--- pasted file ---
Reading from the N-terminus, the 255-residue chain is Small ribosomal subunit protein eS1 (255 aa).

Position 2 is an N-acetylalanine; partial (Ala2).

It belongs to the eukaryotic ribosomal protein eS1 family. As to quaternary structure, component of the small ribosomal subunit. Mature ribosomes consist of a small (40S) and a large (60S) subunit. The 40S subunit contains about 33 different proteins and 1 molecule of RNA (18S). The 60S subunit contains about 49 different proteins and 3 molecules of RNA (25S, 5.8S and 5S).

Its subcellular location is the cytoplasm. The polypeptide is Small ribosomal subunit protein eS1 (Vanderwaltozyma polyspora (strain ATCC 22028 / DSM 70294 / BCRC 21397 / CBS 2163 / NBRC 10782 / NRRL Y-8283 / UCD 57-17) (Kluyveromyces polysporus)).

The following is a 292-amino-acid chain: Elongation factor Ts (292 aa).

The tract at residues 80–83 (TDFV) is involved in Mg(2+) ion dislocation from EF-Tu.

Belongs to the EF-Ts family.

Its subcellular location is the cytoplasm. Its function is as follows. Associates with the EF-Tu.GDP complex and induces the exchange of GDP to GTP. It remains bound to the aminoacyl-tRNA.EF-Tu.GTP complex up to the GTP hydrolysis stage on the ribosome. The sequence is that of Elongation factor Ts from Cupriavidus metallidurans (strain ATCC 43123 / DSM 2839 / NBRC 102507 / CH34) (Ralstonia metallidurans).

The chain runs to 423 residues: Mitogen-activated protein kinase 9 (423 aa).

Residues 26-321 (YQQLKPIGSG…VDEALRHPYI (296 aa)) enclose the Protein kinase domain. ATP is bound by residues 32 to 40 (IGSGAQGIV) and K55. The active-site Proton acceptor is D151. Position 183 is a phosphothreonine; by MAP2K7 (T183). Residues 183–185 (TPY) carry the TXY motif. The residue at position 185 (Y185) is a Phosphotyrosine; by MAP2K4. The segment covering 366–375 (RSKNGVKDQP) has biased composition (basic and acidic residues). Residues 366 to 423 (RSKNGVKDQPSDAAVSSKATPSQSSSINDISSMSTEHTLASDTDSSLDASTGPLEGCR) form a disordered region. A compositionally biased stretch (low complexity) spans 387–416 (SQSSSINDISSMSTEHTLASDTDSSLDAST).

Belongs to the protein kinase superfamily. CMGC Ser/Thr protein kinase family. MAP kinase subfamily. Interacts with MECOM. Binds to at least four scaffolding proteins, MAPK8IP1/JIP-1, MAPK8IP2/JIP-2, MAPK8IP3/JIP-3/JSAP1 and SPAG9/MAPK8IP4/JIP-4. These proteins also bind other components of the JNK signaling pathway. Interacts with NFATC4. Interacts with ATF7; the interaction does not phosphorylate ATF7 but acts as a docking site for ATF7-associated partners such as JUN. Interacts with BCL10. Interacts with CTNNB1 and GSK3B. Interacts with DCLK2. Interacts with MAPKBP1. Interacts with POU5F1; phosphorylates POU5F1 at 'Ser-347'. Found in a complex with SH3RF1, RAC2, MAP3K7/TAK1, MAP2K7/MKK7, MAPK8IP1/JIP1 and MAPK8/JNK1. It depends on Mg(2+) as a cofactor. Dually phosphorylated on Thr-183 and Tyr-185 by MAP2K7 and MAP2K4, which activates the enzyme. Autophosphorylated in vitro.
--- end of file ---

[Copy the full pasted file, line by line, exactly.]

Reading from the N-terminus, the 255-residue chain is Small ribosomal subunit protein eS1 (255 aa).

Position 2 is an N-acetylalanine; partial (Ala2).

It belongs to the eukaryotic ribosomal protein eS1 family. As to quaternary structure, component of the small ribosomal subunit. Mature ribosomes consist of a small (40S) and a large (60S) subunit. The 40S subunit contains about 33 different proteins and 1 molecule of RNA (18S). The 60S subunit contains about 49 different proteins and 3 molecules of RNA (25S, 5.8S and 5S).

Its subcellular location is the cytoplasm. The polypeptide is Small ribosomal subunit protein eS1 (Vanderwaltozyma polyspora (strain ATCC 22028 / DSM 70294 / BCRC 21397 / CBS 2163 / NBRC 10782 / NRRL Y-8283 / UCD 57-17) (Kluyveromyces polysporus)).

The following is a 292-amino-acid chain: Elongation factor Ts (292 aa).

The tract at residues 80–83 (TDFV) is involved in Mg(2+) ion dislocation from EF-Tu.

Belongs to the EF-Ts family.

Its subcellular location is the cytoplasm. Its function is as follows. Associates with the EF-Tu.GDP complex and induces the exchange of GDP to GTP. It remains bound to the aminoacyl-tRNA.EF-Tu.GTP complex up to the GTP hydrolysis stage on the ribosome. The sequence is that of Elongation factor Ts from Cupriavidus metallidurans (strain ATCC 43123 / DSM 2839 / NBRC 102507 / CH34) (Ralstonia metallidurans).

The chain runs to 423 residues: Mitogen-activated protein kinase 9 (423 aa).

Residues 26-321 (YQQLKPIGSG…VDEALRHPYI (296 aa)) enclose the Protein kinase domain. ATP is bound by residues 32 to 40 (IGSGAQGIV) and K55. The active-site Proton acceptor is D151. Position 183 is a phosphothreonine; by MAP2K7 (T183). Residues 183–185 (TPY) carry the TXY motif. The residue at position 185 (Y185) is a Phosphotyrosine; by MAP2K4. The segment covering 366–375 (RSKNGVKDQP) has biased composition (basic and acidic residues). Residues 366 to 423 (RSKNGVKDQPSDAAVSSKATPSQSSSINDISSMSTEHTLASDTDSSLDASTGPLEGCR) form a disordered region. A compositionally biased stretch (low complexity) spans 387–416 (SQSSSINDISSMSTEHTLASDTDSSLDAST).

Belongs to the protein kinase superfamily. CMGC Ser/Thr protein kinase family. MAP kinase subfamily. Interacts with MECOM. Binds to at least four scaffolding proteins, MAPK8IP1/JIP-1, MAPK8IP2/JIP-2, MAPK8IP3/JIP-3/JSAP1 and SPAG9/MAPK8IP4/JIP-4. These proteins also bind other components of the JNK signaling pathway. Interacts with NFATC4. Interacts with ATF7; the interaction does not phosphorylate ATF7 but acts as a docking site for ATF7-associated partners such as JUN. Interacts with BCL10. Interacts with CTNNB1 and GSK3B. Interacts with DCLK2. Interacts with MAPKBP1. Interacts with POU5F1; phosphorylates POU5F1 at 'Ser-347'. Found in a complex with SH3RF1, RAC2, MAP3K7/TAK1, MAP2K7/MKK7, MAPK8IP1/JIP1 and MAPK8/JNK1. It depends on Mg(2+) as a cofactor. Dually phosphorylated on Thr-183 and Tyr-185 by MAP2K7 and MAP2K4, which activates the enzyme. Autophosphorylated in vitro.